As in many regionalist works, the central character of “The Reach” operates outside the borders of traditional heteronormative plots. Fetterley and Pryse note that regionalism is notable for its foregrounding of “characters who are old women with beard hairs rather than heroines falling in love” (316), and while “The Reach” is centered around a woman returning to her lost love, King’s choice of an elderly heroine suggests his interest in looking at the local not from the (chronological) center, but from the periphery. As in other texts of late 20th century regionalism, in“The Reach” the stranger/native dialectic that Foote acknowledges in earlier regionalisms is destabilized. Whereas in Jewett the stranger/tourist enters the native/region, nearly always maintaining some sort of defined distance, the ‘stranger’ in King is not nearly so easy to identify. We might see it, in part, as represented by the ubiquitous presence of the “mainland” in the text. Stella’s refusal to engage with it suggests its foreignness to her, and to her small island: “Everything I ever wanted or needed was here . . . if I ever wanted, just once, to stand on Congress Street in Portland . . . I wanted this more. I am not strange. I am not peculiar, or even very eccentric for a woman of my years . . . I believe it is better to plow deep than wide” (592-3). And although the “mainland” functions here in familiar, Jewettian form, as the urban other, King expands on Jewett by suggesting the mainland as indicative of the other side, an afterlife where we are reunited with our loved ones. Crossing the Reach, for Stella, is not simply a geographic movement away from the local, and toward the center, but a crossing into death, into a familial reunion that constitutes a redemptive liminal site. This is a different play on the stranger/native dynamic, where the stranger is ultimately more familiar to us than we ever knew: a re-shifting, disorienting that suggests the stranger/native dynamic is infinitely more complicated than 19th century regionalism may believe.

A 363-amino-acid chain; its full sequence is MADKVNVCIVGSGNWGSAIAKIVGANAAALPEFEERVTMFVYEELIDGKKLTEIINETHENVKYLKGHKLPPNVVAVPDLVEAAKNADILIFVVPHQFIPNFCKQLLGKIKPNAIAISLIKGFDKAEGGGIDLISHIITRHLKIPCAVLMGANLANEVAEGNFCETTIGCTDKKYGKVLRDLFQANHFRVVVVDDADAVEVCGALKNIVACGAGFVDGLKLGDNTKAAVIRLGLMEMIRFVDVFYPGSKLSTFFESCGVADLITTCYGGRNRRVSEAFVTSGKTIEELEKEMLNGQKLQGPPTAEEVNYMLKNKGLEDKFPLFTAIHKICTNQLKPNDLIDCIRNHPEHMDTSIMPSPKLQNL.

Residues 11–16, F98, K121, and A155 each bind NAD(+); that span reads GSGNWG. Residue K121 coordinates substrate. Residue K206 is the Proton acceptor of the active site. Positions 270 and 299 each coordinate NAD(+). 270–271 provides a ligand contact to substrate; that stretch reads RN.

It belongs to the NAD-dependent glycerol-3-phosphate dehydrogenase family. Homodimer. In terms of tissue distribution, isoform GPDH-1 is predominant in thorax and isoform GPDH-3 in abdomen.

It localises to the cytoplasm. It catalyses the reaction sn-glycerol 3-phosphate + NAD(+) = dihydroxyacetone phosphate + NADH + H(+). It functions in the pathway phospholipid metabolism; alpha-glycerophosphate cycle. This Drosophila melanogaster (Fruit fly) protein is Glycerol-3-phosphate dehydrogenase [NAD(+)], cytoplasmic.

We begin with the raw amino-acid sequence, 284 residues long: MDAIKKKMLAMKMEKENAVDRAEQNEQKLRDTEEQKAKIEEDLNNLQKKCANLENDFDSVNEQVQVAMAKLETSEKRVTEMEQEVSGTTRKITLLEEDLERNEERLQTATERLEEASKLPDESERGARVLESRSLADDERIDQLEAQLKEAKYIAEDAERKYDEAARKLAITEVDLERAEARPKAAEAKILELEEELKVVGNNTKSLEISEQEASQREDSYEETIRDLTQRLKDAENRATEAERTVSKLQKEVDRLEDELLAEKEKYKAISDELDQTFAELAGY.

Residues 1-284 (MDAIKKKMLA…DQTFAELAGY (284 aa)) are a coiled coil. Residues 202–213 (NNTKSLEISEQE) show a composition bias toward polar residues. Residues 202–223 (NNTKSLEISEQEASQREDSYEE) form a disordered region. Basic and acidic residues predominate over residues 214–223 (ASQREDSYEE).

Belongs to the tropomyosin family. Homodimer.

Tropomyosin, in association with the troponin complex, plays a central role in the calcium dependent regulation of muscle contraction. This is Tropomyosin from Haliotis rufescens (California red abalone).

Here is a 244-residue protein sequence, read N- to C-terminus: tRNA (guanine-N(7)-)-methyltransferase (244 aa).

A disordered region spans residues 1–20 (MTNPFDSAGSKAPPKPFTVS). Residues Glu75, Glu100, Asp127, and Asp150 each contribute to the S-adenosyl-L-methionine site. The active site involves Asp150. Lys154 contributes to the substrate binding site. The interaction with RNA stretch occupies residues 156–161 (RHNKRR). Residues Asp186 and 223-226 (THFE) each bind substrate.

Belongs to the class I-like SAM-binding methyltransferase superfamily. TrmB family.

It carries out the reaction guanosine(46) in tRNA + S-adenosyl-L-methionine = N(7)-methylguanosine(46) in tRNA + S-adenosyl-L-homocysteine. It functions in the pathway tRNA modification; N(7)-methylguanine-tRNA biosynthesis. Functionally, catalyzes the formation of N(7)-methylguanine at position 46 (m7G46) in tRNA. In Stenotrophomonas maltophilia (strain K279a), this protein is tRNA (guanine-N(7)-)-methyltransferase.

There’s a clear ethos of community and feeling in King, a thematic that Fetterley and Pryse argue in is one of the major defining components of literary regionalism. Regionalist texts value “tender feelings, challenging a patriarchal masculinism that contains women’s development and narrowly channels men’s identities and range of acceptable emotional response” (Writing Out of Place 343). Regionalism, in other words, values empathy, emotion, and connection; empathy is a “reparative process” (344) that we might read as suturing concepts of point/periphery to create a site of oscillation, engagement, and understanding. I locate this valuing in King through Stella’s constant, repeated consideration of one question: “Do you love? This question had begun to plague her, and she did not even know what it meant” (583). Crossing the Reach, Stella hears the voices of her dead husband and friends, asking her to take their hands and cross over: “She burst into tears suddenly – all the tears she had never wept – and put her hand in Bull’s hand. ‘Yes,’ she said, ‘yes I will, yes I did, yes I do’” (604). Stella, of course, is answering the question – unspoken directly by any of the dead – affirming a life and ethos dedicated to what Raymond Williams has called “structures of feeling”: the shaping of subjective experience through values and emotions.The region is a highly subjective space, allowing for the privileging of intangible feeling often treated with discomfort elsewhere (see the distaste within much scholarship for sentimentalism). That King suggests the importance and value of love, connection and community through his privileging of reunion places him firmly in the regionalist tradition.